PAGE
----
Erika Eichelberger

Erika Eichelberger


Erika Eichelberger is a reporter in Mother Jones' Washington bureau. She has also written for The NationThe Brooklyn Rail, and TomDispatch. Email her at eeichelberger [at] motherjones [dot] com. 

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The Department of Justice Censors MoJo

| Mon Nov. 26, 2012 3:50 PM EST

Mother Jones received word recently that our November/December issue had been banned by a Massachusetts prison facility. The issue's cover story was Shane Bauer's harrowing in-depth investigation into the overuse of solitary confinement in the US prison system—but that apparently wasn't the reason the magazine was rejected by Federal Medical Center Devens. It was censored because of a naked lady.

A couple of weeks ago, Mother Jones received a letter from the prison's warden, Jeffrey Grondolksy, informing us that our magazine, addressed to an inmate-subscriber, was being returned because it contained "sexually explicit information or material, or features nudity." The letter stated that, in accordance with federal regulations, no Bureau of Prisons funds could be used to distribute such material.

Immediately, speculation swirled at the MoJo hive about which racy image in the November/December issue was the culprit. (WARNING: naked ladies.)

Rape of the Sabine Women, by Giuseppe Cesari.  FotopediaThe Rape of the Sabine Women was featured in a pg. 10 sidebar called Mansplaining Rape. Fotopedia


Page 19 ad for a book about how "men are not capable of [a] new manner of thinking; however, the majority of women are." Athena BooksPg. 19 included this ad for a book about "human males' addiction to war...and his universal domination of women." Athena Books


Look at her!  p. 38Just look at her! pg. 38


From p. 26 of Bauer's story: Inside an inmate's isolation cell at Pelican Bay Prison. Need we say more?  Shane BauerFrom pg. 26 of Bauer's story: Inside an inmate's isolation cell at Pelican Bay Prison. #meta

  Ew! p. 34pg. 34

A call to Grondolsky to inquire about the offending image was directed to Todd Chapman, the supervisor of correctional systems at Devens, who revealed that the objectionable nakedness was the pg. 19 ad image featuring a depiction of Eve. Chapman explained that Grondolsky is pretty strict when it comes to enforcing the no smut rule. And for "certain types of offenders," he said, there is "zero tolerance. Our warden is pretty 100 percent. It could be something as small as a statue" or "even if a kid drew a nude picture." He did allow that the law gives leeway for anthropological or scientific content.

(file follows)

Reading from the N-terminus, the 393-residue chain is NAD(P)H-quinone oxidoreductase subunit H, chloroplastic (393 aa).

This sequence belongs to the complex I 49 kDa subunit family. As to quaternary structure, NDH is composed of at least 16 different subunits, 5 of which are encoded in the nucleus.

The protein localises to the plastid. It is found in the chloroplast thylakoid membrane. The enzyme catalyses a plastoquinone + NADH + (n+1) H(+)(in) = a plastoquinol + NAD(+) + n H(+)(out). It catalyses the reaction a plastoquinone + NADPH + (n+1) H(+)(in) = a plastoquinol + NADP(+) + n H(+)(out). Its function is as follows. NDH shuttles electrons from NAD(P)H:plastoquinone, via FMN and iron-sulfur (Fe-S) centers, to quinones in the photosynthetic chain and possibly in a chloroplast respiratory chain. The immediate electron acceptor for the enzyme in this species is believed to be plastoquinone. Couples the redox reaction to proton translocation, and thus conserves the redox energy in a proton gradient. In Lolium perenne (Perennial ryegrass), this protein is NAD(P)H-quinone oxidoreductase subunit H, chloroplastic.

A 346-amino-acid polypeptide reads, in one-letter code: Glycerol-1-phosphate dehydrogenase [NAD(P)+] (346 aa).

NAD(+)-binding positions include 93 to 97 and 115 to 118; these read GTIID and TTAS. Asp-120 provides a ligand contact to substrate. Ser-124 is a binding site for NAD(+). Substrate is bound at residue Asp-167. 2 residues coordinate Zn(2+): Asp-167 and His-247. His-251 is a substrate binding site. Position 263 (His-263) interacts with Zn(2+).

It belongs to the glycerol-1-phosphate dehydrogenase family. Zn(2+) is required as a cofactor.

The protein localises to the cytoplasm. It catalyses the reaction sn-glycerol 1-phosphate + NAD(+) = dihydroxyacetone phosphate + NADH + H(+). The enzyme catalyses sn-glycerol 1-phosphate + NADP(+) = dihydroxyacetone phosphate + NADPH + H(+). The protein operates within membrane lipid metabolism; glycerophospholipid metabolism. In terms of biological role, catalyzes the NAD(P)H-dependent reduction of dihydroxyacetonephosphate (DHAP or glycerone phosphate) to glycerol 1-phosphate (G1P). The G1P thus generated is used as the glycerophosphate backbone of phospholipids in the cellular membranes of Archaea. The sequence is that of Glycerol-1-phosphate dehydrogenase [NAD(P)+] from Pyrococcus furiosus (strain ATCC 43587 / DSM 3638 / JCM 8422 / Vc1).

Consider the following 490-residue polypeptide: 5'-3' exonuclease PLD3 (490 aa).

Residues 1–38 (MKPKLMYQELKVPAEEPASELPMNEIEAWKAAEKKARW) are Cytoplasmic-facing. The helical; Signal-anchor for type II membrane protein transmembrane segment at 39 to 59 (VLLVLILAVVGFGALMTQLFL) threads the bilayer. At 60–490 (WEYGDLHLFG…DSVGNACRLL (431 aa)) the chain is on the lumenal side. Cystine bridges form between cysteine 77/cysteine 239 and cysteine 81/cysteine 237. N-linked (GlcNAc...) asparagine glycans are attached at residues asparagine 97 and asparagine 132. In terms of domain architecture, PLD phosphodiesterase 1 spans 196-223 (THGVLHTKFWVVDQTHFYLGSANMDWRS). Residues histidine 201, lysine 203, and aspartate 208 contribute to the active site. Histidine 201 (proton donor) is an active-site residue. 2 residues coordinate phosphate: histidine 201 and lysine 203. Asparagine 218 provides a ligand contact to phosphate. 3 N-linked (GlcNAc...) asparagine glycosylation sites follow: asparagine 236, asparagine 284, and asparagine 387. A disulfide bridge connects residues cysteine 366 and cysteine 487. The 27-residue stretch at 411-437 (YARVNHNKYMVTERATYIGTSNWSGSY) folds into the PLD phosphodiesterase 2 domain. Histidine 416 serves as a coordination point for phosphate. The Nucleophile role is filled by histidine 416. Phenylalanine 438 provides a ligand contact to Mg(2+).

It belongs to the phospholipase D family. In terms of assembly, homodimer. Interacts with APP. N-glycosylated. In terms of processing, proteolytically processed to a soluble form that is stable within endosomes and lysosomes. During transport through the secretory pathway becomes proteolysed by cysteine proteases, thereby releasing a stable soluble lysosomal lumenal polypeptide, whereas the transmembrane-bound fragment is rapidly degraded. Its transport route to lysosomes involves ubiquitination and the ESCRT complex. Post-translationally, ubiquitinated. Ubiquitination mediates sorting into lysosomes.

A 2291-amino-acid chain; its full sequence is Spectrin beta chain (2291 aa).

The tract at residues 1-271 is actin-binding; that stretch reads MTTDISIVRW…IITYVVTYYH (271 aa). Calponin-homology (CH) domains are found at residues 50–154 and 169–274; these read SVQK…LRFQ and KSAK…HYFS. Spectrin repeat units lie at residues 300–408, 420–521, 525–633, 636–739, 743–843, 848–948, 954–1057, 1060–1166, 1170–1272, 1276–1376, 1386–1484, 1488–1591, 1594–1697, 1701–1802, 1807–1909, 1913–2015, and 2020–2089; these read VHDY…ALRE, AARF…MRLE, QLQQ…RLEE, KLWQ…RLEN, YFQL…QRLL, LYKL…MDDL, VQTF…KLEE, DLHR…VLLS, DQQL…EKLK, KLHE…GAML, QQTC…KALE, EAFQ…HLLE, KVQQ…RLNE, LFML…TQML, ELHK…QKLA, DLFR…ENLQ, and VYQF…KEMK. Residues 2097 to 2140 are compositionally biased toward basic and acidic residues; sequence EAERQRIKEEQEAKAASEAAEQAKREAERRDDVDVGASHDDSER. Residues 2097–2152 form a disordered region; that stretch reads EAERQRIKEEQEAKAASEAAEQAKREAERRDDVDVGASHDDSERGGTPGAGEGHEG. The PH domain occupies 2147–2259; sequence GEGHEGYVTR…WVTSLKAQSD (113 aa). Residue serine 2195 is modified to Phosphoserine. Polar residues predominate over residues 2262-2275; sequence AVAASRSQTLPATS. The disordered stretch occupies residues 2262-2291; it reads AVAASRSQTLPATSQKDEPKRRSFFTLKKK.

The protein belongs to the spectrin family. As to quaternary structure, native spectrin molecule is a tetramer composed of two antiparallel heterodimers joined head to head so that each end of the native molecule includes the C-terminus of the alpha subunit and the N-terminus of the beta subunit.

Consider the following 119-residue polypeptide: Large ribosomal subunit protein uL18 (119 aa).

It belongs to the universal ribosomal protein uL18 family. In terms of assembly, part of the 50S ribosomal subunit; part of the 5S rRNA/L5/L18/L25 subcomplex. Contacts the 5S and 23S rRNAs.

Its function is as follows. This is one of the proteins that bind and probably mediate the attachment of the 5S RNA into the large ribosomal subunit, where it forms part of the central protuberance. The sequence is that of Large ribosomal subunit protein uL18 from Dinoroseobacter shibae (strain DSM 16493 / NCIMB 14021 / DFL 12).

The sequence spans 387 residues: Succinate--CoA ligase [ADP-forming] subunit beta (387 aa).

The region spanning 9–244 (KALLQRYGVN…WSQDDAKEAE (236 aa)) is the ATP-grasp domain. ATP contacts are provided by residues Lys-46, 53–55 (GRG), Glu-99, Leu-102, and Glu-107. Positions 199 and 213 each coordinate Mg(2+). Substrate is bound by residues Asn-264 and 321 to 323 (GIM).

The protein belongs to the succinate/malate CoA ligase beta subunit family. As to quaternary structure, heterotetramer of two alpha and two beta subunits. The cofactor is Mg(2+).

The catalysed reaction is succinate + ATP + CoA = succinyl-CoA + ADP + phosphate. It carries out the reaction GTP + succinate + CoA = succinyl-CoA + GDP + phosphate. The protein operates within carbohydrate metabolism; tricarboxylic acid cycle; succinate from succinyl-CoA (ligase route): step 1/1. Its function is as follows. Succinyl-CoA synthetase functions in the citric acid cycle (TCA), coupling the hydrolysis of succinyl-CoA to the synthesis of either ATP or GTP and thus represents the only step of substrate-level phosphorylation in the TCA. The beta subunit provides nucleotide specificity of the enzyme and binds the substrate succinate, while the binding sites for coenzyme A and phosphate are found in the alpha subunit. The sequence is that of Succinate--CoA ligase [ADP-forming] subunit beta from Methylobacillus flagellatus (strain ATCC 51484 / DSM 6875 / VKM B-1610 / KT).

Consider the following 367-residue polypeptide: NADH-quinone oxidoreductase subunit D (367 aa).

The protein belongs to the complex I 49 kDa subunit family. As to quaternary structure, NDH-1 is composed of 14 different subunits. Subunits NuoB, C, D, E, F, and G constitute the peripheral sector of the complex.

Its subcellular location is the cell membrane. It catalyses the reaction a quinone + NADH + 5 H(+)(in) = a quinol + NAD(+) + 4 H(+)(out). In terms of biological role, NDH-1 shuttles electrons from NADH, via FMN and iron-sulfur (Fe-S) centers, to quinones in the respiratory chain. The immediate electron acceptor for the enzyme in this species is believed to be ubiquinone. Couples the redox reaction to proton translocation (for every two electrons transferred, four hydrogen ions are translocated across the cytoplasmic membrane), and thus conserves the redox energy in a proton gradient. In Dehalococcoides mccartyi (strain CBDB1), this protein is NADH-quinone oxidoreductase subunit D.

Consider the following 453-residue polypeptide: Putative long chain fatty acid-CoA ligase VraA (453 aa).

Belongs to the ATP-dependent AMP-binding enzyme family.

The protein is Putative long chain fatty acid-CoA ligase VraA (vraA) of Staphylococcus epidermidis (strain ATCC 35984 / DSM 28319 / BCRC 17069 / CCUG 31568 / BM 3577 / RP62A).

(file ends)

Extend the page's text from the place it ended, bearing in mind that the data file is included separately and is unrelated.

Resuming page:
Indeed. The law says, "Publications containing nudity illustrative of medical, educational, or anthropological content may be excluded from this definition." Moreover: "The Warden may reject a publication only if it is determined detrimental to the security, good order, or discipline of the institution or if it might facilitate criminal activity. The Warden may not reject a publication solely because its content is religious, philosophical, political, social or sexual, or because its content is unpopular or repugnant."

Bauer's solitary confinement story details the petty offenses for which California prisoners get "validated" as gang associates, and consequently thrown into isolation for years. Among them: possession of black literature, left-wing material, and publications advocating for the abolition of prison isolation units.

But the magazine was not banned because Bauer's solitary story was "political" or "unpopular." It was censored because of an advertisement marketed to the geriatric set. And just like that, investigative journalism with pictures of flesh gets lumped into the no good list along with materials that describe how to make a bomb, show prisoners how to escape, instruct them on "brewing alcoholic beverages," or are "written in code."

Grondolsky's justification for rejecting the latest issue of Mother Jones may not even be covered within the bounds of the regulation he cites, which refers to publications that "feature" nudity. According to the statute, this means "the publication contains depictions of nudity or sexually explicit conduct on a routine or regular basis or promotes itself based upon such depictions in the case of individual one-time issues." 

It's not the first time MoJo has been trashed by a prison. Mailroom censors at a Texas prison banned the September/October 2007 issue because it contained a picture of a nude child…in a story on the dangers of mining. (Guess what did get past the Texas prison censors that year? Letters to Penthouse XXVIII.)

All is not lost though. Upon receipt of the censorship notice, Mother Jones' Sharzy Makaremi promptly cut out all possible offending breasts, etc. and sent the magazine to the inmate, along with a letter contesting the rejection. When I spoke to Chapman he said he had heard that "someone pulled the page out and sent it back, so the inmate should be receiving that today."

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3 Newsmakers Who Tried to Sneak One Past You Over Thanksgiving